1. La Porte would needs persuade himself there is nothing meant but good faith, that Monsieur and the King of Navarre would be one, and they of the religion have their own desire. How many unlikelihoods there are of these things all men do see. Men are weary of war, and have no means to maintain it; therefore it is likely enough there may be a peace patched up. The Guises make themselves as evil content as other, and are nothing privy to the Queen Mother's doings, and she likes as evil of them.—Paris, 28 February. Signed.
2. P.S.—Sends him two jewels received for Mayllard.
Add. Endd. by Walsingham. Pp. 1⅓.
Feb. 28. 635. Dr. Dale to Sir Thomas Smith and Francis Walsingham.
Contains the same news as does the enclosure in the letter to Lord Burghley of the same day.—Paris, 28 February 1576 Signed.
Add., with seal. Endd. by Walsingham. Pp. 2⅓.
Feb. 28. 636. Thomas Wilkes to Walsingham.
1. In the army the minds of great and small are wholly bent to the peace, the rather for that the stranger is governed with great difficulty for want of pence, and that the changeable humour of the nation daily seeks something new, soon hot, soon cold, soon on horseback, soon down. A truce is taken till the 25th March, Moulins and Decize on the Loire are to be delivered into the Duke's hands. At Moulins the peace is to be treated by Montpensier, Montmorency, and Biron on the King's part and by Alençon himself, the Prince of Condé, de Meru, de Thore, &c. They are to meet the 6th of March at the furthest. Some imperfections cause them to stoop lower far in their demand for peace than the sack of Paris. They seek not to have the Italians removed from the government nor the Queen Mother from her authority. They desire only that the Chancellor Biragues and M. de Retz meddle not in the matter of religion when it shall be treated. They find all difficulties voided for the peace saving one which is that the King will hardly grant Metz, Verdun, and Toul to the Duke Casimir according to the contract of Heidelburg, which he thinks will be voided also. Judges the Queen will have good opportunity to solicit promises. The bruit is here that she has resolutely undertaken the enterprise of the Low Country, and it seems to be resolved here that when peace shall be concluded the forces here shall be employed there, a thing that Duke Casimir is so affected to, that if the French neglect it, he will further it. —Boisset en la Limagne d'Auvergne, a league from Gannat, the last of February 1576. Signed.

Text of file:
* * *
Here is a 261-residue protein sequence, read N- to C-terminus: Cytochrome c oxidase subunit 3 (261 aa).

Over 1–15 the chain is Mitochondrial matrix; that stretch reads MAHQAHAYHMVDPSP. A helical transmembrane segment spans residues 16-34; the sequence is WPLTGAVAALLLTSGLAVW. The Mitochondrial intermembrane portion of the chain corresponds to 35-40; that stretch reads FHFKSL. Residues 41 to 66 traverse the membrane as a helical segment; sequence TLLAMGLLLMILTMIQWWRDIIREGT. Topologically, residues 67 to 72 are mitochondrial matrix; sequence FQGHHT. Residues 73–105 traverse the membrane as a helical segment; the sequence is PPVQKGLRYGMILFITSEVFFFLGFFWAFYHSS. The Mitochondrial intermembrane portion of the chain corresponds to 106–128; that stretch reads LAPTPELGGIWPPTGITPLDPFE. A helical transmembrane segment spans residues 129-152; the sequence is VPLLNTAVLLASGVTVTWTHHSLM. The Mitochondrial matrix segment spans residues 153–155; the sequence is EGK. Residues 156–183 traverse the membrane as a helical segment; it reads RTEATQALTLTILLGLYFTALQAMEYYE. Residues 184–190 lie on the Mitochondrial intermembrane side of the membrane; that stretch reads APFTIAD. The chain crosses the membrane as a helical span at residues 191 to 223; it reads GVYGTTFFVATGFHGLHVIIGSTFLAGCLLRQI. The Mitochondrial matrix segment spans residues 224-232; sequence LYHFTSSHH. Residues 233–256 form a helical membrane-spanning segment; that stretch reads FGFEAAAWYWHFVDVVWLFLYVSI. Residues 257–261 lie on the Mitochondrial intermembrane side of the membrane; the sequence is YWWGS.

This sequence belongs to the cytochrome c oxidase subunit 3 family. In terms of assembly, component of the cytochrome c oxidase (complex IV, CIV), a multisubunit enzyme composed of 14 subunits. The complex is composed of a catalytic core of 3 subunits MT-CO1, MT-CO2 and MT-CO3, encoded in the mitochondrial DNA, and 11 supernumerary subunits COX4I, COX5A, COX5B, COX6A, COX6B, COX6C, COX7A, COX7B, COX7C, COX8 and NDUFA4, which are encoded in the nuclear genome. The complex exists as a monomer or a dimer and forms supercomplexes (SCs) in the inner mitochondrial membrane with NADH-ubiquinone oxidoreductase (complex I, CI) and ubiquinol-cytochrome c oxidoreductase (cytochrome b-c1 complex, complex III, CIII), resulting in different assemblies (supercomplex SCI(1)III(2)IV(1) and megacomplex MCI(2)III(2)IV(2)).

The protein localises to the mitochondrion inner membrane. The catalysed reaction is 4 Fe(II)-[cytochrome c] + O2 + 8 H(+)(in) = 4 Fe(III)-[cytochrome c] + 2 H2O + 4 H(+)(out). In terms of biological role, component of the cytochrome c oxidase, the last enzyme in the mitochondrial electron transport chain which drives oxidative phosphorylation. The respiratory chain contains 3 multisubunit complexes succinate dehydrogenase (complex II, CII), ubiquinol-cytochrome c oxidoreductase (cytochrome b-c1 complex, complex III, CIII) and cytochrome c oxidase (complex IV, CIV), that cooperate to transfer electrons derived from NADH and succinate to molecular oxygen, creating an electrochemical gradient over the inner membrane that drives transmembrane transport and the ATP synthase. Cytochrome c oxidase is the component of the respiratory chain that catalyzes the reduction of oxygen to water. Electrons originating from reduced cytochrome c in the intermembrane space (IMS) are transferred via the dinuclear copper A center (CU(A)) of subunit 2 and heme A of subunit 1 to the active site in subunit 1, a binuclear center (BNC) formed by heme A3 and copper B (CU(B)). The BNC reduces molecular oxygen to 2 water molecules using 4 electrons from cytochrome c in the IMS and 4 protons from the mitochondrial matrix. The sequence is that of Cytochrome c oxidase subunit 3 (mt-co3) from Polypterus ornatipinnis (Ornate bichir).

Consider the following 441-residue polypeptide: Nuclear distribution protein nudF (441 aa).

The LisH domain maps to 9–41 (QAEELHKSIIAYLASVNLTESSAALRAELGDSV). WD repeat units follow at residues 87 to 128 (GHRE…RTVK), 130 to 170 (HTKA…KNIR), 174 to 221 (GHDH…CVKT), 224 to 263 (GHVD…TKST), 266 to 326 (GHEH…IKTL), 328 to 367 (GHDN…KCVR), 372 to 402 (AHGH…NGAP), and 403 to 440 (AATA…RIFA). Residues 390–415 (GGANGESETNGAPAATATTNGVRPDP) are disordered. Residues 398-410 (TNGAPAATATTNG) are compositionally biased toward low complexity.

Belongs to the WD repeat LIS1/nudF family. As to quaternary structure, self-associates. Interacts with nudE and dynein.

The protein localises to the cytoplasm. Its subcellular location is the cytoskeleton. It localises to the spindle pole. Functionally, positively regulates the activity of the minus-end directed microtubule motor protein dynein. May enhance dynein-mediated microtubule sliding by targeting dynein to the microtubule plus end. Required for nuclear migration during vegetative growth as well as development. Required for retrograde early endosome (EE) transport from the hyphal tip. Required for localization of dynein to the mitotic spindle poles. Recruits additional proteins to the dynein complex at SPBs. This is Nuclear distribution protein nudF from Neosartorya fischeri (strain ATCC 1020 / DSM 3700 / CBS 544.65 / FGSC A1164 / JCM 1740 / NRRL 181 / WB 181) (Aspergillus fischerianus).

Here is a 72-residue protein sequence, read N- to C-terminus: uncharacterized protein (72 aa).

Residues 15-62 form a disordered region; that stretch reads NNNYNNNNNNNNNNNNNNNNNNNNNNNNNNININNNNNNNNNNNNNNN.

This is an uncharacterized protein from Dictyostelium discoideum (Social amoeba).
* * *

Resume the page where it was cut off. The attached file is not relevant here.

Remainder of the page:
2. P.S.—Prays him procure him one and forty crowns to be sent forthwith by the ambassador to Moulins to bear his charges there during the treaty, for he has little store of money. He may do some good to see the handling of things there.
Add., with seal. Endd. by Walsingham. Pp. 2.
[Feb.] 637. Occurrents in France and the Low Countries.
1. By letters from Paris of the 15th, news is come that peace was in a manner concluded, and the 13th there arrived gentlemen from Duke Casimir, the Prince of Condé, and the rest of the Protestants requesting for their better assurance Metz and Toulouse [Toul?], which the King utterly denied them, and thereupon departed the next day, so that all is broken off. The King is very strong and fortifies himself in Paris.
2. Of Zerickzee, has understood that the King's side lost two galleys which were taken and one ship sunk and one burnt. The Prince's folk lost two or three flat boats which were sunk. Since which time they have made one venture but returned presently and did nothing. It is thought they will make an attempt more with the full of the moon. The King's side is 4,000 strong of divers nations. The island is marvellously fortified with bulwarks, strengths, and ditches. The head fortified greatly, kept with six ancients of Walloons; the passage strongly chained and piled, and within the chains lie 10 of the greatest ships the King has, and three galleys besides a bulwark whereon lie six great cannons, so that it is impossible to pass that way, and no means to victual it but by landing men on the side where the Prince's men have charge. At Oudewater the Almains are all revolted; means are made to pay them, as it is thought they shall be all discharged. Sancho Davila came yesterday to town to make the funeral of his wife. It is written for certain out of Bohemia that the Turk makes preparation to come into Hungary this summer.
Endd. P. 1.
Feb. 638. Instructions for Sir Henry Cobham.
Directs him to urge upon the Commendator the necessity of taking steps for the pacification of the Low Countries, and more especially of granting an abstinence from arms in the meanwhile; and in the case of his refusal, to say that the Queen will be of necessity forced to take steps for her own preservation.
Endd.: "The Commendator died before his despatch and so these were never used." Pp. 4½.
Feb. 639. Complaint of the Inhabitants of the Low Countries to Philip II.